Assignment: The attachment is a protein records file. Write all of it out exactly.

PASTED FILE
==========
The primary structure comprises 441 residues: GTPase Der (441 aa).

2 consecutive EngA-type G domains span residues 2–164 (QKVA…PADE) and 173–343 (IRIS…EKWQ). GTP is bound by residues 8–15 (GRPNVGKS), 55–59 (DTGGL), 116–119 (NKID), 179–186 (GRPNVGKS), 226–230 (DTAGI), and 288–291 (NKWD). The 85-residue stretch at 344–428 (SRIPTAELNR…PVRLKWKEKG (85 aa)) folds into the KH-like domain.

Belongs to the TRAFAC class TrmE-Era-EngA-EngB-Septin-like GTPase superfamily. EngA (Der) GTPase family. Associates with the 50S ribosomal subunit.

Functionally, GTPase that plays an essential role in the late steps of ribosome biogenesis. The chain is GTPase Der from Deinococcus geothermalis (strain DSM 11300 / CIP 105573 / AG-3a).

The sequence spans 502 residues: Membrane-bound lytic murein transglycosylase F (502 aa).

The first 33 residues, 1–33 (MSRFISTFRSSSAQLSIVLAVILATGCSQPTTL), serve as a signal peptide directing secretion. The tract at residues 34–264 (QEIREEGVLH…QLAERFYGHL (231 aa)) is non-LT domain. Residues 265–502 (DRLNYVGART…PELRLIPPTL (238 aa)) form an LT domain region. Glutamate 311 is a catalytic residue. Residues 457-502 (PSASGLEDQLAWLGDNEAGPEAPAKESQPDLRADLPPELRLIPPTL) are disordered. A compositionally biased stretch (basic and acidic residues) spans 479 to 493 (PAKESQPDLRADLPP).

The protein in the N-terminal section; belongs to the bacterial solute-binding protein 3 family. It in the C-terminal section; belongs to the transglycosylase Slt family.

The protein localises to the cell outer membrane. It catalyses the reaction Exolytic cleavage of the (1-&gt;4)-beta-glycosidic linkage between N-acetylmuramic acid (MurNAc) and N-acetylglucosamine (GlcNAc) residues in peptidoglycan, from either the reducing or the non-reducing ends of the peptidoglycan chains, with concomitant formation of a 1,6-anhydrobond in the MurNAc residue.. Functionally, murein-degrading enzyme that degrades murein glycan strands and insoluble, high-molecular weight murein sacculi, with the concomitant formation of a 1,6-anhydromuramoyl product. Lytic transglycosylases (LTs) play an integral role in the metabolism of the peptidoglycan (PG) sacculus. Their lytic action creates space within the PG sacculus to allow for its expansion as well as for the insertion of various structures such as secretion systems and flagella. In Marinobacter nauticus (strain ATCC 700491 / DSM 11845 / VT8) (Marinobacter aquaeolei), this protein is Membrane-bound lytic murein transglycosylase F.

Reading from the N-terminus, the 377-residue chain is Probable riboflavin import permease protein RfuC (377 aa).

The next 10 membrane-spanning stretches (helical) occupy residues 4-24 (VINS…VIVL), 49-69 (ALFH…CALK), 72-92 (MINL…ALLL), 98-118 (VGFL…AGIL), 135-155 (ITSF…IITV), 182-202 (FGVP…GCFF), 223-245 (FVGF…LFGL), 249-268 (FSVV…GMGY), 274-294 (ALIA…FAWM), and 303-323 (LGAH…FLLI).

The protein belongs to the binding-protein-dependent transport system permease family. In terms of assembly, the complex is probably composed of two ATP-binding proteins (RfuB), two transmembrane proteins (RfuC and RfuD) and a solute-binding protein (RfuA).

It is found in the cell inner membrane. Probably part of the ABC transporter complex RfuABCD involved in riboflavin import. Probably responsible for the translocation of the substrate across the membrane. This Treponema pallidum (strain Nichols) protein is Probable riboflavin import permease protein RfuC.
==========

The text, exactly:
The primary structure comprises 441 residues: GTPase Der (441 aa).

2 consecutive EngA-type G domains span residues 2–164 (QKVA…PADE) and 173–343 (IRIS…EKWQ). GTP is bound by residues 8–15 (GRPNVGKS), 55–59 (DTGGL), 116–119 (NKID), 179–186 (GRPNVGKS), 226–230 (DTAGI), and 288–291 (NKWD). The 85-residue stretch at 344–428 (SRIPTAELNR…PVRLKWKEKG (85 aa)) folds into the KH-like domain.

Belongs to the TRAFAC class TrmE-Era-EngA-EngB-Septin-like GTPase superfamily. EngA (Der) GTPase family. Associates with the 50S ribosomal subunit.

Functionally, GTPase that plays an essential role in the late steps of ribosome biogenesis. The chain is GTPase Der from Deinococcus geothermalis (strain DSM 11300 / CIP 105573 / AG-3a).

The sequence spans 502 residues: Membrane-bound lytic murein transglycosylase F (502 aa).

The first 33 residues, 1–33 (MSRFISTFRSSSAQLSIVLAVILATGCSQPTTL), serve as a signal peptide directing secretion. The tract at residues 34–264 (QEIREEGVLH…QLAERFYGHL (231 aa)) is non-LT domain. Residues 265–502 (DRLNYVGART…PELRLIPPTL (238 aa)) form an LT domain region. Glutamate 311 is a catalytic residue. Residues 457-502 (PSASGLEDQLAWLGDNEAGPEAPAKESQPDLRADLPPELRLIPPTL) are disordered. A compositionally biased stretch (basic and acidic residues) spans 479 to 493 (PAKESQPDLRADLPP).

The protein in the N-terminal section; belongs to the bacterial solute-binding protein 3 family. It in the C-terminal section; belongs to the transglycosylase Slt family.

The protein localises to the cell outer membrane. It catalyses the reaction Exolytic cleavage of the (1-&gt;4)-beta-glycosidic linkage between N-acetylmuramic acid (MurNAc) and N-acetylglucosamine (GlcNAc) residues in peptidoglycan, from either the reducing or the non-reducing ends of the peptidoglycan chains, with concomitant formation of a 1,6-anhydrobond in the MurNAc residue.. Functionally, murein-degrading enzyme that degrades murein glycan strands and insoluble, high-molecular weight murein sacculi, with the concomitant formation of a 1,6-anhydromuramoyl product. Lytic transglycosylases (LTs) play an integral role in the metabolism of the peptidoglycan (PG) sacculus. Their lytic action creates space within the PG sacculus to allow for its expansion as well as for the insertion of various structures such as secretion systems and flagella. In Marinobacter nauticus (strain ATCC 700491 / DSM 11845 / VT8) (Marinobacter aquaeolei), this protein is Membrane-bound lytic murein transglycosylase F.

Reading from the N-terminus, the 377-residue chain is Probable riboflavin import permease protein RfuC (377 aa).

The next 10 membrane-spanning stretches (helical) occupy residues 4-24 (VINS…VIVL), 49-69 (ALFH…CALK), 72-92 (MINL…ALLL), 98-118 (VGFL…AGIL), 135-155 (ITSF…IITV), 182-202 (FGVP…GCFF), 223-245 (FVGF…LFGL), 249-268 (FSVV…GMGY), 274-294 (ALIA…FAWM), and 303-323 (LGAH…FLLI).

The protein belongs to the binding-protein-dependent transport system permease family. In terms of assembly, the complex is probably composed of two ATP-binding proteins (RfuB), two transmembrane proteins (RfuC and RfuD) and a solute-binding protein (RfuA).

It is found in the cell inner membrane. Probably part of the ABC transporter complex RfuABCD involved in riboflavin import. Probably responsible for the translocation of the substrate across the membrane. This Treponema pallidum (strain Nichols) protein is Probable riboflavin import permease protein RfuC.